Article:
A Question of Quality

Posted on 12th April, 2015


Have you read a novel which you enjoyed not just as a reader but also as a writer, because you learned from it?

For me, one such book is The Italian House by Teresa Crane, which was published in 1995.

It is the story of a downtrodden young wife, who, shortly after the First World War, unexpectedly inherits her grandmother's villa in Italy. A quirk of Italian law requires her to take possession in person, so she travels alone to Tuscany, where she falls in love with the place and with another man. But the Villa Castellini is a place of secrets and strange events in the present form a link to family secrets from the past.



 So what did I learn from reading The Italian House?

Firstly, that the setting of a book can be more or less a character in its own right. The sense of place in Terera Crane's novel is so strong that the book ought to have a warning blazoned across the cover: This book will make you want to sell everything you possess and move to Tuscany.

Secondly, that the quality of the writing is everything. The Italian House is just 284 pages long, whereas most novels I read are over 400 pages. Yet when I had finished it, the richness of the writing made me feel as though I had read something much longer – which isn't to suggest it is over-written or flowery. It isn't.

In fact, it is written with economy. When the words are the right words, you don't need masses of them.

Have you ever read a book that you learned from as a writer?




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Comments (8)

I'm so glad you like the sound of The Italian House, Jan. It really is a wonderful book. You're right - reading becomes a different experience once you are a writer. I hope the books you mention have inspired you in your writing. I'm looking forward to reading your dual narrative book.
Another great post, Sue. You've really sold 'The Italian House' to me. I find I read differently now I'm trying to write myself. My WiP is a dual narrative, as you know, and I find myself drawn to books with a similar structure. My tutor recommended 'The Hand That First Held Mine' by Maggie O'Farrell which I loved. More recently, I read 'The Secrets We Left Behind' by Susan Elliot Wright which is set in 1976 and the present day. I love the way the reader feels all the highs and lows of emotion felt by the characters.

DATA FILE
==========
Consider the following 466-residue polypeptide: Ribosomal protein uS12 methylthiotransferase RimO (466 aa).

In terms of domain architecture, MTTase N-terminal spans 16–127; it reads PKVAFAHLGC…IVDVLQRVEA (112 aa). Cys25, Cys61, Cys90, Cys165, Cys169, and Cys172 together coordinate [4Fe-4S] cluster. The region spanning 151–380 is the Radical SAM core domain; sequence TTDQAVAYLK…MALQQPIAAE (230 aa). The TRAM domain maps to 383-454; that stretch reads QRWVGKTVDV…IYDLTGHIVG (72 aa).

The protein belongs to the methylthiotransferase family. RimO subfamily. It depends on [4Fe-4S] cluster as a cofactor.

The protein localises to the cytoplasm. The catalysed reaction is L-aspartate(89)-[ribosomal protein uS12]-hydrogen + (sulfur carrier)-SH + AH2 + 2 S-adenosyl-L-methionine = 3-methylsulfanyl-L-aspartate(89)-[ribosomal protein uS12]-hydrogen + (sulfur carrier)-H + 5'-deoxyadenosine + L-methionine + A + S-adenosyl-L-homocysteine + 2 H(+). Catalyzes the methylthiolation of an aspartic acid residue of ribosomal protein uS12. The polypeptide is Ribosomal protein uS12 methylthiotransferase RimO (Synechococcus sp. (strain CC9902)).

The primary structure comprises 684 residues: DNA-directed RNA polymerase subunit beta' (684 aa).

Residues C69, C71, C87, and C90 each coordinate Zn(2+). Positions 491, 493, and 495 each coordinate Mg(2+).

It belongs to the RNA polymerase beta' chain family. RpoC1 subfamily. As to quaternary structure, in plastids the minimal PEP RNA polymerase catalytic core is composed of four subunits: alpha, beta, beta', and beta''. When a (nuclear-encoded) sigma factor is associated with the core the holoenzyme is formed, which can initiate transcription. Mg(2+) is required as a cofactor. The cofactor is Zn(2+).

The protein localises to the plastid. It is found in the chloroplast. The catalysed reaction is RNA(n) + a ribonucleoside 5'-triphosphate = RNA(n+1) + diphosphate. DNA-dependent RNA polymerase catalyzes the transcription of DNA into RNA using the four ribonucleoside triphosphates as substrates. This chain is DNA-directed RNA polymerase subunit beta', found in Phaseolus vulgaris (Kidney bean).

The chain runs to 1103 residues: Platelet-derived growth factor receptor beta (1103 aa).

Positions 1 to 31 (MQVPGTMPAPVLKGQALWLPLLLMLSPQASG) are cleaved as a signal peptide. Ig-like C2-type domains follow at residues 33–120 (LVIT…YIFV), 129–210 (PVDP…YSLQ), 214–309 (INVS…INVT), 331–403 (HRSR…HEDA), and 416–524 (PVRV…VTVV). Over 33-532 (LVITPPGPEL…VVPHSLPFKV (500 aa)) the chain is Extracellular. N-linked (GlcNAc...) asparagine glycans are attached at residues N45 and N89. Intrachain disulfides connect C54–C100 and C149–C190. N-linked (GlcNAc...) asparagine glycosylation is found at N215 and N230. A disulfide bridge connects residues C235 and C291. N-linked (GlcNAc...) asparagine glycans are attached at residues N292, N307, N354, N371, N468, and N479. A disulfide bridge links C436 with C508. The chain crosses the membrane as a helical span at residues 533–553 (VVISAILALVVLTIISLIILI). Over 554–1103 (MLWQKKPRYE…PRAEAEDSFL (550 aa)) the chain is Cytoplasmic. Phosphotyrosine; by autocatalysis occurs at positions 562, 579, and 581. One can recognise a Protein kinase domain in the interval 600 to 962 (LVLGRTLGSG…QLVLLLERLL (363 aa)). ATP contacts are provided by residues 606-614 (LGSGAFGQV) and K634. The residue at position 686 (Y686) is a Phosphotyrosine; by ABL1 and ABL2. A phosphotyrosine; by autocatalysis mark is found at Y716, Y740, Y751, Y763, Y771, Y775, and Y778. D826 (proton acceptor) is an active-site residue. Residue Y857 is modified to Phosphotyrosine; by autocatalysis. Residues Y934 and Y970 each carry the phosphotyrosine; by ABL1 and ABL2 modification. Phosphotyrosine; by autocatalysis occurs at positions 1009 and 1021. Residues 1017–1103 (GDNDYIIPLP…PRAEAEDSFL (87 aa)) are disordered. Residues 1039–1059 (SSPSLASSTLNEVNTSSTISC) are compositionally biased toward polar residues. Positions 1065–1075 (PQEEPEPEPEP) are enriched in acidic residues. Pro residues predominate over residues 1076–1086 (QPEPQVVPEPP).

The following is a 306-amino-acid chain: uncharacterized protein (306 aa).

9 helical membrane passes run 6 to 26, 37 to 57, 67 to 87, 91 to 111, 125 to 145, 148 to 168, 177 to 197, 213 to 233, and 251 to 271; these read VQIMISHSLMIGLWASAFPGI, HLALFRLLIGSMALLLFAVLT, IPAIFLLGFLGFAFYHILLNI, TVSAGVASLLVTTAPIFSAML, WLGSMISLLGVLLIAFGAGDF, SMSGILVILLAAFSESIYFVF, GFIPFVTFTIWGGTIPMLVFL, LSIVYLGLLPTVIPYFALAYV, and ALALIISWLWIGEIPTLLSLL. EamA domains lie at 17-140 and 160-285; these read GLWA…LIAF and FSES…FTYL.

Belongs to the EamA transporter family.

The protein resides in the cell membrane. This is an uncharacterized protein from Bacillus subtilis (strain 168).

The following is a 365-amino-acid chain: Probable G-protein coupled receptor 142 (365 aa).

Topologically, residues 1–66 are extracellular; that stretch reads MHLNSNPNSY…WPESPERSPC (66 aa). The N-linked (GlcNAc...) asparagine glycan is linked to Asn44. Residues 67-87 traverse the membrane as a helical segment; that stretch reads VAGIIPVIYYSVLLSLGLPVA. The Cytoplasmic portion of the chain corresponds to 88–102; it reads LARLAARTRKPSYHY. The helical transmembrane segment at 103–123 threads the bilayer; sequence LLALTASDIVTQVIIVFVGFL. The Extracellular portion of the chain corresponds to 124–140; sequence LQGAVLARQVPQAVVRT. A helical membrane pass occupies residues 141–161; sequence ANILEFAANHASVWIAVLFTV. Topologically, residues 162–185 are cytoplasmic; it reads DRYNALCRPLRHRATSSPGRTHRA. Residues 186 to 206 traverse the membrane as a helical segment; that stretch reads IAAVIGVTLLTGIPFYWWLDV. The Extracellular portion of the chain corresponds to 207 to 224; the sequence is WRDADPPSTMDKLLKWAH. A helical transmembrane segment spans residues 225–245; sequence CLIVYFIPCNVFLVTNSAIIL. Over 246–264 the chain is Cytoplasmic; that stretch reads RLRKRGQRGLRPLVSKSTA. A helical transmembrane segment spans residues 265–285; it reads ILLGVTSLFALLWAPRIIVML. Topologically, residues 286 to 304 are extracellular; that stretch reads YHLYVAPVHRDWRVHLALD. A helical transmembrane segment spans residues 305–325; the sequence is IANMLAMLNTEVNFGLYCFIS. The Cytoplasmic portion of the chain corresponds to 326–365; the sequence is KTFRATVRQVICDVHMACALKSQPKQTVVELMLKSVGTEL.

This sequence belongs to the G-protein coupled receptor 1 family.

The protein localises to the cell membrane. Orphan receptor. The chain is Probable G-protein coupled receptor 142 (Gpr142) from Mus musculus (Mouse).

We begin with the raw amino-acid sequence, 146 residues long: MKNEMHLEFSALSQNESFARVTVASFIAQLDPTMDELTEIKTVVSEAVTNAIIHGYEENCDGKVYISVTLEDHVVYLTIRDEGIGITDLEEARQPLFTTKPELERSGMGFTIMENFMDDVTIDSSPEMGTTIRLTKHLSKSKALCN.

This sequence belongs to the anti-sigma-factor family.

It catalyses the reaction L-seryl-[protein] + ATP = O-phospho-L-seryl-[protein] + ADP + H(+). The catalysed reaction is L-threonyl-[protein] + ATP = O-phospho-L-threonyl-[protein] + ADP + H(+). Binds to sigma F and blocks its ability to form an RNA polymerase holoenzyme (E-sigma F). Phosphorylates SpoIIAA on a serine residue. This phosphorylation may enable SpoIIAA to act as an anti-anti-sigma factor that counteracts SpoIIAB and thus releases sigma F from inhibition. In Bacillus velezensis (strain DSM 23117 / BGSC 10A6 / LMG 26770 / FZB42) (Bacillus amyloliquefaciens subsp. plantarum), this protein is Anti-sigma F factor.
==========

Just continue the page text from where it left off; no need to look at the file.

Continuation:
I think you've just added another book to my To Be Read pile, Jen. It isn't easy to capture a sense of place - I do admire writers who can do it. Thanks for dropping by.
I'm reading one such book (for the second time) at the moment, 'Falling Home' by Karen White. It's one of those special books which stays with me both as a reader and a writer. The sense of place (a small Georgia town) and richness of White's characterisations move me.

Her writing also leaves me in awe, and with admiration and respect for her skill. On almost every page, I say to myself, 'how I wish I could write like that.'

Thanks for another thought-provoking post.
Thanks for your comment, Linda. The ability of Richard Hughes to enter fully into the child's perception of events was extraordinary. An early psychological novel, perhaps?
A High Wind in Jamaica did it for me - the way Richard Hughes gets right inside his character's heads, even though most of them are children, and shows us their world from their perspective. And the ending is absolutely chilling - it gives me goosebumps even thinking about it.
I remember Skellig being published. I was a children's librarian at the time and I remember what an impressive novel it was. What a tribute to Skellig that it inspired you to choose the young adult genre for your own writing. Thanks for sharing your experience, Christina. It's a whole year now since Minty was published - congratulations!
Great post, Susanna. In answer to your question, I've learned many things from the books I've read. However, David Almond's Skellig was the one that prompted me to write young adult/crossover fiction. I'll always be grateful to him for creating that astonishing book and setting me on the path to publication.